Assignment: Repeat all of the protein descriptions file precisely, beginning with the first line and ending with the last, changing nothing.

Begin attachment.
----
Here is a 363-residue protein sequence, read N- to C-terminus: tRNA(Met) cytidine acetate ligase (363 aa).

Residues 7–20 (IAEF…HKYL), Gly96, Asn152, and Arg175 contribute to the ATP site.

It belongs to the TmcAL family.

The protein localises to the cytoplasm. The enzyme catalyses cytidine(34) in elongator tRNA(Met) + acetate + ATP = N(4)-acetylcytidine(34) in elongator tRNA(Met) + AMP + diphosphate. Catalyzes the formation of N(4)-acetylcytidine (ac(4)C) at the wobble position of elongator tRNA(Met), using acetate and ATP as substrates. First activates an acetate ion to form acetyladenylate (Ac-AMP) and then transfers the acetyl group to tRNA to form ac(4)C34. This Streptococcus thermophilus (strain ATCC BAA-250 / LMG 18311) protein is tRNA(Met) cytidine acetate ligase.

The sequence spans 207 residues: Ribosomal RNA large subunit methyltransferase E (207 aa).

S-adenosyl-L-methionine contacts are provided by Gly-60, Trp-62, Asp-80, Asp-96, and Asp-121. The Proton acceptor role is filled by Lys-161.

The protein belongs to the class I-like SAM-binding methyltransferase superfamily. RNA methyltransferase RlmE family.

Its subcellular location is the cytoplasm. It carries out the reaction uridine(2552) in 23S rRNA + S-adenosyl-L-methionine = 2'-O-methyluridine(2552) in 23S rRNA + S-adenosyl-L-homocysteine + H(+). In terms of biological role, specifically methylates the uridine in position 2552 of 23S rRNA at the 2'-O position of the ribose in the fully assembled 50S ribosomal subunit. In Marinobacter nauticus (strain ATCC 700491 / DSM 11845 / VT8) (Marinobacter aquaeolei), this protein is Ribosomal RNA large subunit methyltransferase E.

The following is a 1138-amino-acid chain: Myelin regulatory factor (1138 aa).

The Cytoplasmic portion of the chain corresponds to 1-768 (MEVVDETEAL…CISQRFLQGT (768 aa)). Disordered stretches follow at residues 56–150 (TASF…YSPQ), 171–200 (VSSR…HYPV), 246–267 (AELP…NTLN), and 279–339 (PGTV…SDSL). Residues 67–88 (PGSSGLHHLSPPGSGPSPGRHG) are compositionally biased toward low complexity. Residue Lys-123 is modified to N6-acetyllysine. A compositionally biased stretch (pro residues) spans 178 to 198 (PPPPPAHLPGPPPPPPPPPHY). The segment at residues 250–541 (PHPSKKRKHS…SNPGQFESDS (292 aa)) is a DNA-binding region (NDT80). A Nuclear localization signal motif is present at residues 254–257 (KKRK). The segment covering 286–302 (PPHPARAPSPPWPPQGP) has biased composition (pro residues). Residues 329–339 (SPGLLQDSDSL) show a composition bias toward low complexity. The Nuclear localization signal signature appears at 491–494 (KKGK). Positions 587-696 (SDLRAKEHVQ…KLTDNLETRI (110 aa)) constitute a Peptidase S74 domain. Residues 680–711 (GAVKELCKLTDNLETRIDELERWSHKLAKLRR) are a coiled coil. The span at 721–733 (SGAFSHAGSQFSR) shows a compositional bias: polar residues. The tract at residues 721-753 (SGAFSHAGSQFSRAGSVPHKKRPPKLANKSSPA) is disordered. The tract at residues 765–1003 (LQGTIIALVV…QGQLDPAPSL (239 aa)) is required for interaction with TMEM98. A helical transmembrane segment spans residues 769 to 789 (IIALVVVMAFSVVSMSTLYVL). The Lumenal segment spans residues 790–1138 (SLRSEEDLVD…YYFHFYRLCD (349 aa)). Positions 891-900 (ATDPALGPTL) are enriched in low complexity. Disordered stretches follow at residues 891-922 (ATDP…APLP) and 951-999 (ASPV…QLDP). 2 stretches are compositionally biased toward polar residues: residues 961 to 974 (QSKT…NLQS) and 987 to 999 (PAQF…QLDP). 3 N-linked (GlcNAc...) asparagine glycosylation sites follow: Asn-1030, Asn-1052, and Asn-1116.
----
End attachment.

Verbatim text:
Here is a 363-residue protein sequence, read N- to C-terminus: tRNA(Met) cytidine acetate ligase (363 aa).

Residues 7–20 (IAEF…HKYL), Gly96, Asn152, and Arg175 contribute to the ATP site.

It belongs to the TmcAL family.

The protein localises to the cytoplasm. The enzyme catalyses cytidine(34) in elongator tRNA(Met) + acetate + ATP = N(4)-acetylcytidine(34) in elongator tRNA(Met) + AMP + diphosphate. Catalyzes the formation of N(4)-acetylcytidine (ac(4)C) at the wobble position of elongator tRNA(Met), using acetate and ATP as substrates. First activates an acetate ion to form acetyladenylate (Ac-AMP) and then transfers the acetyl group to tRNA to form ac(4)C34. This Streptococcus thermophilus (strain ATCC BAA-250 / LMG 18311) protein is tRNA(Met) cytidine acetate ligase.

The sequence spans 207 residues: Ribosomal RNA large subunit methyltransferase E (207 aa).

S-adenosyl-L-methionine contacts are provided by Gly-60, Trp-62, Asp-80, Asp-96, and Asp-121. The Proton acceptor role is filled by Lys-161.

The protein belongs to the class I-like SAM-binding methyltransferase superfamily. RNA methyltransferase RlmE family.

Its subcellular location is the cytoplasm. It carries out the reaction uridine(2552) in 23S rRNA + S-adenosyl-L-methionine = 2'-O-methyluridine(2552) in 23S rRNA + S-adenosyl-L-homocysteine + H(+). In terms of biological role, specifically methylates the uridine in position 2552 of 23S rRNA at the 2'-O position of the ribose in the fully assembled 50S ribosomal subunit. In Marinobacter nauticus (strain ATCC 700491 / DSM 11845 / VT8) (Marinobacter aquaeolei), this protein is Ribosomal RNA large subunit methyltransferase E.

The following is a 1138-amino-acid chain: Myelin regulatory factor (1138 aa).

The Cytoplasmic portion of the chain corresponds to 1-768 (MEVVDETEAL…CISQRFLQGT (768 aa)). Disordered stretches follow at residues 56–150 (TASF…YSPQ), 171–200 (VSSR…HYPV), 246–267 (AELP…NTLN), and 279–339 (PGTV…SDSL). Residues 67–88 (PGSSGLHHLSPPGSGPSPGRHG) are compositionally biased toward low complexity. Residue Lys-123 is modified to N6-acetyllysine. A compositionally biased stretch (pro residues) spans 178 to 198 (PPPPPAHLPGPPPPPPPPPHY). The segment at residues 250–541 (PHPSKKRKHS…SNPGQFESDS (292 aa)) is a DNA-binding region (NDT80). A Nuclear localization signal motif is present at residues 254–257 (KKRK). The segment covering 286–302 (PPHPARAPSPPWPPQGP) has biased composition (pro residues). Residues 329–339 (SPGLLQDSDSL) show a composition bias toward low complexity. The Nuclear localization signal signature appears at 491–494 (KKGK). Positions 587-696 (SDLRAKEHVQ…KLTDNLETRI (110 aa)) constitute a Peptidase S74 domain. Residues 680–711 (GAVKELCKLTDNLETRIDELERWSHKLAKLRR) are a coiled coil. The span at 721–733 (SGAFSHAGSQFSR) shows a compositional bias: polar residues. The tract at residues 721-753 (SGAFSHAGSQFSRAGSVPHKKRPPKLANKSSPA) is disordered. The tract at residues 765–1003 (LQGTIIALVV…QGQLDPAPSL (239 aa)) is required for interaction with TMEM98. A helical transmembrane segment spans residues 769 to 789 (IIALVVVMAFSVVSMSTLYVL). The Lumenal segment spans residues 790–1138 (SLRSEEDLVD…YYFHFYRLCD (349 aa)). Positions 891-900 (ATDPALGPTL) are enriched in low complexity. Disordered stretches follow at residues 891-922 (ATDP…APLP) and 951-999 (ASPV…QLDP). 2 stretches are compositionally biased toward polar residues: residues 961 to 974 (QSKT…NLQS) and 987 to 999 (PAQF…QLDP). 3 N-linked (GlcNAc...) asparagine glycosylation sites follow: Asn-1030, Asn-1052, and Asn-1116.